* Global wealth up 12 pct to $111.5 trillion, shy of '07 peak * Client trust in their advisers remains diminished * North American client assets up 15 pct to $35.1 trillion (Corrects paragraph 3 to show that 22 percent represents $3.1 trillion and adds "to $17.1 trillion", corrects figure in bullet point and paragraph 2 to $111.5 trillion instead of $11.5 trillion)
By Joseph A. Giannone
NEW YORK, June 10 (Reuters) - The combined wealth of households around the world rose 12 percent last year and nearly surpassed the 2007 high-water mark, yet money managers faced lower revenue and shrinking profit margins, according to an industry study released on Thursday.
Global assets under management rose to $111.5 trillion, just short of the 2007 year-end peak, Boston Consulting Group said in its annual study of the wealth management business. But while client assets have almost recovered from the 2008 financial crisis, client trust in their advisers has not.
North America led the world with a $4.6 trillion increase in total assets, up 15 percent to $35.1 trillion, while Asia-Pacific countries posted the strongest recovery with a 22 percent jump, or $3.1 trillion, to $17.1 trillion.
Europe remained the wealthiest corner of the world, weighing in at $37.1 trillion of assets.
Boston Consulting noted that, among world regions, only the United States and Japan had not regained 2007 levels. The collapse of debt markets, followed by a deep recession, led to a 10 percent plunge in global wealth.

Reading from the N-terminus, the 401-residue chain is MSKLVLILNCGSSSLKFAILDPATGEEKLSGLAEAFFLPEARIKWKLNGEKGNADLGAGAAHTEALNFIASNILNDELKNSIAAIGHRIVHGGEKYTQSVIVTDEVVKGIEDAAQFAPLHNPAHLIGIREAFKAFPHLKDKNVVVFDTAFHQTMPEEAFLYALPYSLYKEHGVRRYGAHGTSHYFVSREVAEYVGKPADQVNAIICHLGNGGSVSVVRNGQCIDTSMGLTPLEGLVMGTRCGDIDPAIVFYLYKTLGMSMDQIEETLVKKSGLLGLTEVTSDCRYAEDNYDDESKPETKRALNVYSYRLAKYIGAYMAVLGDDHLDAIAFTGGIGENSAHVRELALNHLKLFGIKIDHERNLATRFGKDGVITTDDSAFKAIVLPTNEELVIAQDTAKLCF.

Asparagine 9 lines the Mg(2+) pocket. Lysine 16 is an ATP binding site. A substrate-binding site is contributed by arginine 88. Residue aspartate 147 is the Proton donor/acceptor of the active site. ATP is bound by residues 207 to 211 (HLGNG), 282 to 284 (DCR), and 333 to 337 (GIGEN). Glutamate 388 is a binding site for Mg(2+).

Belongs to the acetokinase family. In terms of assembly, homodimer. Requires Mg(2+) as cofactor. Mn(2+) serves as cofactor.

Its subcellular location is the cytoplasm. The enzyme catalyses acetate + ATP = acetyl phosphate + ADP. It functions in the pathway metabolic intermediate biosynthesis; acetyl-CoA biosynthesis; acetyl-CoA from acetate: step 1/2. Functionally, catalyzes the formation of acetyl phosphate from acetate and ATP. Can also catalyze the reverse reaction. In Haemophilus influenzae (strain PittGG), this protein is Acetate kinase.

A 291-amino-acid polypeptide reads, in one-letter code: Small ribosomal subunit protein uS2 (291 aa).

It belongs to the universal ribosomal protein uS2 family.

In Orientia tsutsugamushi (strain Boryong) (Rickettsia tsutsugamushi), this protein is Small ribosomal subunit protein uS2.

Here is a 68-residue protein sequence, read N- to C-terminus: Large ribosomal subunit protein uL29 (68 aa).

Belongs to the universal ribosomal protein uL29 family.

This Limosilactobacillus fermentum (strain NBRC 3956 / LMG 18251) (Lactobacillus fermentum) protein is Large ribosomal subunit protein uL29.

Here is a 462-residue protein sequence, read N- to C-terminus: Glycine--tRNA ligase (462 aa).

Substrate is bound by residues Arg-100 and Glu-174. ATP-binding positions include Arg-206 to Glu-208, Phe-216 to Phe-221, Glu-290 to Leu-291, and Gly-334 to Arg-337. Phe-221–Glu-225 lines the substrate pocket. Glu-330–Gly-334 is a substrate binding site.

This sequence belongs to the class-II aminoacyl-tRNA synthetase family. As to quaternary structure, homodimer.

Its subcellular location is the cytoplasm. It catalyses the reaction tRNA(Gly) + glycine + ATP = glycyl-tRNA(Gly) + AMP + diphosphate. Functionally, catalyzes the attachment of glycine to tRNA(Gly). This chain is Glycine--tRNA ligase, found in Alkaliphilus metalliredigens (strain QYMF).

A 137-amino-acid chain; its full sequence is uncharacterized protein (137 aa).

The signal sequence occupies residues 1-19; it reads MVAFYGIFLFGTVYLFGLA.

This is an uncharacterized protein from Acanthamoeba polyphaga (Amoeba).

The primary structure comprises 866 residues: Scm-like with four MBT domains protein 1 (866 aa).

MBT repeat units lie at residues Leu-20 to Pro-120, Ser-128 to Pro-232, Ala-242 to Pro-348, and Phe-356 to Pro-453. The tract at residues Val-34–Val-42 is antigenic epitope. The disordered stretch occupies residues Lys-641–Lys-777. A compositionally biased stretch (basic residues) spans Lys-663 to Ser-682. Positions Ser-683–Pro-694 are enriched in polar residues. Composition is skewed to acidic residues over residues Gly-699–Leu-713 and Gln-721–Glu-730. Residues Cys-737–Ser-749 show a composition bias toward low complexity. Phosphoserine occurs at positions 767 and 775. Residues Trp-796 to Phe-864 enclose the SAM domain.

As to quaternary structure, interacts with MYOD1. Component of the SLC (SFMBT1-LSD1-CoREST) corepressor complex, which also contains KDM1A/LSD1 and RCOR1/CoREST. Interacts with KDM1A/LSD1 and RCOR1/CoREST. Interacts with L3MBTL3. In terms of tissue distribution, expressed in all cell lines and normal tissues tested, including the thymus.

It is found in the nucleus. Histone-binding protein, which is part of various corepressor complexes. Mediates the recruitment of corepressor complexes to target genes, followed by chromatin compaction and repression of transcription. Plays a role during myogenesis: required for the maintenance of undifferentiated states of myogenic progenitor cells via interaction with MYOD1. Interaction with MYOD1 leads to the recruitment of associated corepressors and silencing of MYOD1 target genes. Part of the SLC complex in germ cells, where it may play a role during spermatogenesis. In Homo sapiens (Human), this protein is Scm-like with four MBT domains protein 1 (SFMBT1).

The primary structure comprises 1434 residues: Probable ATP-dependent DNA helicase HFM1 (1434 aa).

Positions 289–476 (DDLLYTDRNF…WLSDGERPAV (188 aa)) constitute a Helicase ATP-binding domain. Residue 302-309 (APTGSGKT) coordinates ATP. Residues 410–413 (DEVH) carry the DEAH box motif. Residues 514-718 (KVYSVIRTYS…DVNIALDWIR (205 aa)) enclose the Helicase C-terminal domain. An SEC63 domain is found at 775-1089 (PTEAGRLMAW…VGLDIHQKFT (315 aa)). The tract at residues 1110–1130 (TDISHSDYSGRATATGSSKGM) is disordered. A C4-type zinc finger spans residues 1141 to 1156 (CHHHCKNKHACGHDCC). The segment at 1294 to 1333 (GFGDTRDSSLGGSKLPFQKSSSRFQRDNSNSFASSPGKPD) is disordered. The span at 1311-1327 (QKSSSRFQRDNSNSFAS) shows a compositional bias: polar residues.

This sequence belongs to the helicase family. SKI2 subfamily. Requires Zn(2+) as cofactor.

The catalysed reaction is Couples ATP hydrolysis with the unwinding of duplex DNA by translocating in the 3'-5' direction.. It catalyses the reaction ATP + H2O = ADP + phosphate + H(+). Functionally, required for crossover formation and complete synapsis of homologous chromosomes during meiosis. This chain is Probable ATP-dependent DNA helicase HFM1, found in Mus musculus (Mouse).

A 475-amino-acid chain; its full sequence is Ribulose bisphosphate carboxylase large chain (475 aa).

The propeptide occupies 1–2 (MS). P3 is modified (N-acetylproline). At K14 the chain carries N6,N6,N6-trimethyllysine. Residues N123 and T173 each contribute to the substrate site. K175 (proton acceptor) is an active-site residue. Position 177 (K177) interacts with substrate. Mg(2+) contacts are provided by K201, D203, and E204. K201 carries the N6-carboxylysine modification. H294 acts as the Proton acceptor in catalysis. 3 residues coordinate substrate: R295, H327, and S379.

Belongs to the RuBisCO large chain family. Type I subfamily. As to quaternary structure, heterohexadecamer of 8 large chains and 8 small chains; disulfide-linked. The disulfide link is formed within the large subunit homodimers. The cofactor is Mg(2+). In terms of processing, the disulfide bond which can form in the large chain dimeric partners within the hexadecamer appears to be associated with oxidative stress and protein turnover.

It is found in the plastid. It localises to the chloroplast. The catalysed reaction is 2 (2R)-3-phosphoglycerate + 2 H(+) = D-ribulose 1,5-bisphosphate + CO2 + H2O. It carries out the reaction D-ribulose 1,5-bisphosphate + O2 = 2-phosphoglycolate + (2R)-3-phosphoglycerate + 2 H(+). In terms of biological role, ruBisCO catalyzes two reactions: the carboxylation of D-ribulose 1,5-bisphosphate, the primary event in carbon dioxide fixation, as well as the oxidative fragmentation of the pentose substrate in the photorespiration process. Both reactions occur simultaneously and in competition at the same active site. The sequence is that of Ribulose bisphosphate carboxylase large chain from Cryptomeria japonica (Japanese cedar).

Looking ahead, BCG projects global wealth will increase at an average annual rate of 6 percent this year through 2014, faster than was reported in the five year period ending last year.
Much of that growth will be driven by the Asia Pacific region where, excluding Japan, investable assets will increase at twice the global rate.
"There's no doubt that wealth will continue to grow faster in emerging markets, fueled by strong economic growth," said Tjun Tang, a BCG partner and a coauthor of the report.
Offshoring wealth by the rich also grew 9 percent last year, with $7.4 trillion in assets placed in countries where the investor has no legal residence. Switzerland remains the largest offshore banking center with $2 trillion, BCG said.
Regulatory pressure on offshoring is expected to reverse that growth. Offshore assets are expected to shrink from 7 percent of global wealth to just over 6 percent in 2014.
"Although undeclared assets account for a small and declining share of offshore wealth," said Peter Damisch, a BCG partner and a coauthor of the report, "the push for transparency will compel some clients -- particularly those in North America and Europe -- to move their assets.
Boston Consulting sees private banks adjusting their strategies and models, and perhaps abandoning certain markets.
Revenue has come under pressure as asset-levels shrink, driving down management fees. The mix of business also depressed margins, as anxious clients moved more money into cash and fixed-income investments.
On average, wealth managers' assets grew 14 percent last year, but revenue fell 7.3 percent and revenue margins narrowed 12 basis points to 0.83 percent. At the same time, expenses rose as a proportion of revenue to 74 percent, squeezing profits.
The report also noted that, as wealth rose, it has been concentrated among fewer people. Less than 1 percent of the world's households are millionaires and yet they hold 38 percent of the money. Families with more than $5 million represent less than one-tenth of a percent of world households, yet hold 21 percent of the wealth. (Reporting by Joseph A. Giannone; editing by Andre Grenon)